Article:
DevOps & SRE: competitors or companions?
Not long ago, automation in IT was a fairly new concept. All the IT operations, mostly administrative jobs, were carried out without automation. Automation started gaining momentum in the middle of the last decade and eventually led to the theory of continuous everything. This improved dev and ops collaboration that was aimed towards continuous integration and continuous deployment backed by agile practices. So, to have seamless product deployment and delivery, DevOps gradually became an integral part of every IT organization.
While DevOps is trying to close the gap between dev and ops, it is important to understand that the main motive of the development process is still the same. The dev team focuses on creating value in the product and pushing them faster to production. The ops team focuses on the stability of the environments through better management of software and hardware. Dev wants faster production, while ops want stable production, and this is where Site Reliability Engineering (SRE) comes into the picture. The term was coined by Benjamin Treynor Sloss who was responsible for founding Google’s Site Reliability team. And according to Google, the SRE team is not only responsible for the stability of the production environment, but it is also committed to new features for applications and operational improvement at the same time. At first, different combinations with numbers representing both the dev and ops teams were tried to form the SRE team. While there could be a debate about the exact proportion of dev and ops teams to configure the SRE team, I believe it should vary based on the project's needs.
DevOps and SRE are rulers of the software development world, but at the same time, they tend to confuse people by overlapping each other in some aspects. Both these terms tend to focus on automation and monitoring to reduce the time when a developer commits a change until it is deployed to production. According to Google, SRE and DevOps are not so different from each other. Just like DevOps, SRE is also about bringing together dev and ops teams to increase production speed and, at the same time, increase the visibility of the entire application life cycle. If you see DevOps as a philosophy, then SRE is a way of accomplishing that philosophy. They are not two methods competing against each other. However, one is a cultural change, while the other is a practice that complements the change in some or the other way. You can look at them as teams that can work toward breaking down organizational barriers to deliver superior software faster.
So, what exactly is SRE?
To start with its contents, the SRE team is also made up of dev and ops. However, here in SRE, the ops team is with more of a coding core. Naturally, they try to codify all the aspects of operations. Once the codified monitoring measures are in place, a consolidated method Is developed to calculate reliability at every single stage. SREs are responsible for measuring the SLIs and SLOs. SLI stands for Service Level Indicator and SLO stands for Service Level Objective which is defined as quantitative measures about all major aspects of the level of service that is to be provided. SRE, in simple terms, can be explained as a software engineering approach to IT operations and takes up the tasks managed by the operations teams in the organization. The manual tasks carried out by the operations teams are assigned to engineers explicitly using software and automation to resolve the issues. These engineers are also responsible for managing production systems. The SRE teams in any organization utilize software as a tool to maximize the problem-solving ability, manage their systems, and automate the operational tasks.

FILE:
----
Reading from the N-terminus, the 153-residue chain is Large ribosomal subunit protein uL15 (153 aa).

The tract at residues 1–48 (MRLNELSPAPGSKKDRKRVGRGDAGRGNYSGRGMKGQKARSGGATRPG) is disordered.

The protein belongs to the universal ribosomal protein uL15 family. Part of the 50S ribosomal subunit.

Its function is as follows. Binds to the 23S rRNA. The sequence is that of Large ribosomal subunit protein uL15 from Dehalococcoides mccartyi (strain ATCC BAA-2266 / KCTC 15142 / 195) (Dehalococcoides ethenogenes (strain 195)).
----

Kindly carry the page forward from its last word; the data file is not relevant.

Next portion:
More reliability means more immunity against failures. However, SRE is more about accepting these failures. Talking about accepting failures and measuring everything in the software development life cycle, I think SRE makes organizations focus on the reliability aspect more. SREs measure SLI and SLOs, whereas DevOps measures the failure and the success rate with the help of various tools and methods. Reliability is not only related to the infrastructure but also to the quality of your application, performance, and security. To measure this reliability, having reliable data is very important. Your reliable data can consist of implementation stack and bytecode, the total variable state covered on full source code, JVM state, which comprises of threads and environment variables, applicable log statements with DEBUG and TRACE in the production, and analytics of the event in terms of frequency, failure rate, deployment, and application. You can also use methods like setting up alerts for various scenarios, peer-code review, unit tests to make your data reliable as well as actionable.